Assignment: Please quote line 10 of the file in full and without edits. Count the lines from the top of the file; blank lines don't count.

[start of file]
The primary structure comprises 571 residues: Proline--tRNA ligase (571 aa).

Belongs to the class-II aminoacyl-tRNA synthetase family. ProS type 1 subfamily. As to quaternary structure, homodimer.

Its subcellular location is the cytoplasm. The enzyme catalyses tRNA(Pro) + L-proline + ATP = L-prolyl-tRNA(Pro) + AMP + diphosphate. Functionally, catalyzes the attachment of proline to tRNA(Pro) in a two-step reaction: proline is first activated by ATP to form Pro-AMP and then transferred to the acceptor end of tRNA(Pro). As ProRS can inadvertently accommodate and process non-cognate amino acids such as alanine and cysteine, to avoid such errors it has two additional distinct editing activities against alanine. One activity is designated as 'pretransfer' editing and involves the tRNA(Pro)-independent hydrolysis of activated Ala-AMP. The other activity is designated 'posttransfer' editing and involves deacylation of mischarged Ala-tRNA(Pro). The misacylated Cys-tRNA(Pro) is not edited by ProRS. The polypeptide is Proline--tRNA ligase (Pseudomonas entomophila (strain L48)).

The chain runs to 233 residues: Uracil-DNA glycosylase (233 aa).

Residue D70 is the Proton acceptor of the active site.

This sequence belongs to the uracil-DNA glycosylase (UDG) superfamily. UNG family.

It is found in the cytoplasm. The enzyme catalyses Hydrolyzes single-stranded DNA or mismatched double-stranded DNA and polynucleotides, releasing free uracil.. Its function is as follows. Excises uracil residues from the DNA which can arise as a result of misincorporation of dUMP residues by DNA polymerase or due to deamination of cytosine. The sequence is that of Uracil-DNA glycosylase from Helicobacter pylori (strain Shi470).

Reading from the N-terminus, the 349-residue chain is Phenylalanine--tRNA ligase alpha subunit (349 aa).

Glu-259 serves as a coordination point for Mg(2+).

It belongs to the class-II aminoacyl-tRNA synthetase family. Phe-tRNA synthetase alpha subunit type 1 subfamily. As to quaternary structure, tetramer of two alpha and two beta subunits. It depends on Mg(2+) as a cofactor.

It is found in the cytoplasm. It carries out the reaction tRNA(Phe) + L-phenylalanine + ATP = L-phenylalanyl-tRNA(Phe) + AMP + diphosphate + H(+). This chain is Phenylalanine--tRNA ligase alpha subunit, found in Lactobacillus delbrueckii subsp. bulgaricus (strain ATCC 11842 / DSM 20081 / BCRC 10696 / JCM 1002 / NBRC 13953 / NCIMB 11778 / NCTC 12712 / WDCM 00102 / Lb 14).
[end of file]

It belongs to the class-II aminoacyl-tRNA synthetase family. Phe-tRNA synthetase alpha subunit type 1 subfamily. As to quaternary structure, tetramer of two alpha and two beta subunits. It depends on Mg(2+) as a cofactor.